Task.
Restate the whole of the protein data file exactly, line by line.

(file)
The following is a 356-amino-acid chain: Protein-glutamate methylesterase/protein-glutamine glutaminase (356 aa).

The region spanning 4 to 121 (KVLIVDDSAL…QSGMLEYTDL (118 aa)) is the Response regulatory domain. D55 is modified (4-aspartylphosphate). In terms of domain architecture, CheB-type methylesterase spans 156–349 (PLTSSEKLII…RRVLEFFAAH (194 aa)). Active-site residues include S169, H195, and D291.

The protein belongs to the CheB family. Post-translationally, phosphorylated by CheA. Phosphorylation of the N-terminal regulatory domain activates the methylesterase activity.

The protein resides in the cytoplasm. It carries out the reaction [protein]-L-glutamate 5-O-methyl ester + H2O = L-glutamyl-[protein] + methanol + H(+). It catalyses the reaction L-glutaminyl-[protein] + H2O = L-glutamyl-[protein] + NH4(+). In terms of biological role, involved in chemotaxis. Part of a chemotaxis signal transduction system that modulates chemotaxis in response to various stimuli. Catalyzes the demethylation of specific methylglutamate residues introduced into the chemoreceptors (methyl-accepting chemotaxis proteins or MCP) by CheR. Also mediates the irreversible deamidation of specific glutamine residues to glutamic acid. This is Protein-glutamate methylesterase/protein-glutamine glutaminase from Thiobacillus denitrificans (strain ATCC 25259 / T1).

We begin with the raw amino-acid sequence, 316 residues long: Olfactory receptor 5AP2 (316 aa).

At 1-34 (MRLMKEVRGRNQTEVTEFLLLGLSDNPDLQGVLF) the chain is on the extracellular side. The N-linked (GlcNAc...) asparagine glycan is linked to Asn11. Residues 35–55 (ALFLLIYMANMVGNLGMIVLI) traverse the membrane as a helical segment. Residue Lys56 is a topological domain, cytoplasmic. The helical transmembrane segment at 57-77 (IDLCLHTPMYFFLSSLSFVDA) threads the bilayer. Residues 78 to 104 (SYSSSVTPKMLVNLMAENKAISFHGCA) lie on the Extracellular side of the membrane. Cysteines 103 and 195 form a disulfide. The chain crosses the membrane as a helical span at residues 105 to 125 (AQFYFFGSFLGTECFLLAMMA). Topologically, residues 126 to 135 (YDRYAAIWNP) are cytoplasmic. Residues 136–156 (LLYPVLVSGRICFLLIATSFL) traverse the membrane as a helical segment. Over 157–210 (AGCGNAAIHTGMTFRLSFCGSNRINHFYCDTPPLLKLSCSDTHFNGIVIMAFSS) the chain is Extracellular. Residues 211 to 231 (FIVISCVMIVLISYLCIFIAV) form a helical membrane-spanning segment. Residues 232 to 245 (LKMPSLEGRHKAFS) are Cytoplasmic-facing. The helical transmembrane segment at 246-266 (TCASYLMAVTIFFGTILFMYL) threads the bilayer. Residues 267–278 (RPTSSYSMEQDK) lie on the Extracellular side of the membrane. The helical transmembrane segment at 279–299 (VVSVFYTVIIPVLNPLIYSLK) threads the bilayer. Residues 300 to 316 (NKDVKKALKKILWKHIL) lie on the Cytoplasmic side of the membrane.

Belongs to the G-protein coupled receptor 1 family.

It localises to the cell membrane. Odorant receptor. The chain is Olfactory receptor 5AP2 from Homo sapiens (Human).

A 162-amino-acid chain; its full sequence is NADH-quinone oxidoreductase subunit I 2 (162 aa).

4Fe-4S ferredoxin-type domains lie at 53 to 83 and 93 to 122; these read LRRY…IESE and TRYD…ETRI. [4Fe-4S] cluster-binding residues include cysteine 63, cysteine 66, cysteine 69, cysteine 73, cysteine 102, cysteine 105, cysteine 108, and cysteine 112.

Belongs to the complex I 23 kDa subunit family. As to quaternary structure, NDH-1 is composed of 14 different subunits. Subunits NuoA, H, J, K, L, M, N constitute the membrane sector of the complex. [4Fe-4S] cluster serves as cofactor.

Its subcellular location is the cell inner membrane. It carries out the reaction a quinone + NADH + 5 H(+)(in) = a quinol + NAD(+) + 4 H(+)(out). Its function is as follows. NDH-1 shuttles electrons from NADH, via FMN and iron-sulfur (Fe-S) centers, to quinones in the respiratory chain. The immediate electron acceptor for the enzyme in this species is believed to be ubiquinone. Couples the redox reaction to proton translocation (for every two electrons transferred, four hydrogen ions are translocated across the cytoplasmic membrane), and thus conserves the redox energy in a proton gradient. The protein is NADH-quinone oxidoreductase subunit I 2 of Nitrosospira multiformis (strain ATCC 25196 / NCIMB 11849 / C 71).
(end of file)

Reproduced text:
The following is a 356-amino-acid chain: Protein-glutamate methylesterase/protein-glutamine glutaminase (356 aa).

The region spanning 4 to 121 (KVLIVDDSAL…QSGMLEYTDL (118 aa)) is the Response regulatory domain. D55 is modified (4-aspartylphosphate). In terms of domain architecture, CheB-type methylesterase spans 156–349 (PLTSSEKLII…RRVLEFFAAH (194 aa)). Active-site residues include S169, H195, and D291.

The protein belongs to the CheB family. Post-translationally, phosphorylated by CheA. Phosphorylation of the N-terminal regulatory domain activates the methylesterase activity.

The protein resides in the cytoplasm. It carries out the reaction [protein]-L-glutamate 5-O-methyl ester + H2O = L-glutamyl-[protein] + methanol + H(+). It catalyses the reaction L-glutaminyl-[protein] + H2O = L-glutamyl-[protein] + NH4(+). In terms of biological role, involved in chemotaxis. Part of a chemotaxis signal transduction system that modulates chemotaxis in response to various stimuli. Catalyzes the demethylation of specific methylglutamate residues introduced into the chemoreceptors (methyl-accepting chemotaxis proteins or MCP) by CheR. Also mediates the irreversible deamidation of specific glutamine residues to glutamic acid. This is Protein-glutamate methylesterase/protein-glutamine glutaminase from Thiobacillus denitrificans (strain ATCC 25259 / T1).

We begin with the raw amino-acid sequence, 316 residues long: Olfactory receptor 5AP2 (316 aa).

At 1-34 (MRLMKEVRGRNQTEVTEFLLLGLSDNPDLQGVLF) the chain is on the extracellular side. The N-linked (GlcNAc...) asparagine glycan is linked to Asn11. Residues 35–55 (ALFLLIYMANMVGNLGMIVLI) traverse the membrane as a helical segment. Residue Lys56 is a topological domain, cytoplasmic. The helical transmembrane segment at 57-77 (IDLCLHTPMYFFLSSLSFVDA) threads the bilayer. Residues 78 to 104 (SYSSSVTPKMLVNLMAENKAISFHGCA) lie on the Extracellular side of the membrane. Cysteines 103 and 195 form a disulfide. The chain crosses the membrane as a helical span at residues 105 to 125 (AQFYFFGSFLGTECFLLAMMA). Topologically, residues 126 to 135 (YDRYAAIWNP) are cytoplasmic. Residues 136–156 (LLYPVLVSGRICFLLIATSFL) traverse the membrane as a helical segment. Over 157–210 (AGCGNAAIHTGMTFRLSFCGSNRINHFYCDTPPLLKLSCSDTHFNGIVIMAFSS) the chain is Extracellular. Residues 211 to 231 (FIVISCVMIVLISYLCIFIAV) form a helical membrane-spanning segment. Residues 232 to 245 (LKMPSLEGRHKAFS) are Cytoplasmic-facing. The helical transmembrane segment at 246-266 (TCASYLMAVTIFFGTILFMYL) threads the bilayer. Residues 267–278 (RPTSSYSMEQDK) lie on the Extracellular side of the membrane. The helical transmembrane segment at 279–299 (VVSVFYTVIIPVLNPLIYSLK) threads the bilayer. Residues 300 to 316 (NKDVKKALKKILWKHIL) lie on the Cytoplasmic side of the membrane.

Belongs to the G-protein coupled receptor 1 family.

It localises to the cell membrane. Odorant receptor. The chain is Olfactory receptor 5AP2 from Homo sapiens (Human).

A 162-amino-acid chain; its full sequence is NADH-quinone oxidoreductase subunit I 2 (162 aa).

4Fe-4S ferredoxin-type domains lie at 53 to 83 and 93 to 122; these read LRRY…IESE and TRYD…ETRI. [4Fe-4S] cluster-binding residues include cysteine 63, cysteine 66, cysteine 69, cysteine 73, cysteine 102, cysteine 105, cysteine 108, and cysteine 112.

Belongs to the complex I 23 kDa subunit family. As to quaternary structure, NDH-1 is composed of 14 different subunits. Subunits NuoA, H, J, K, L, M, N constitute the membrane sector of the complex. [4Fe-4S] cluster serves as cofactor.

Its subcellular location is the cell inner membrane. It carries out the reaction a quinone + NADH + 5 H(+)(in) = a quinol + NAD(+) + 4 H(+)(out). Its function is as follows. NDH-1 shuttles electrons from NADH, via FMN and iron-sulfur (Fe-S) centers, to quinones in the respiratory chain. The immediate electron acceptor for the enzyme in this species is believed to be ubiquinone. Couples the redox reaction to proton translocation (for every two electrons transferred, four hydrogen ions are translocated across the cytoplasmic membrane), and thus conserves the redox energy in a proton gradient. The protein is NADH-quinone oxidoreductase subunit I 2 of Nitrosospira multiformis (strain ATCC 25196 / NCIMB 11849 / C 71).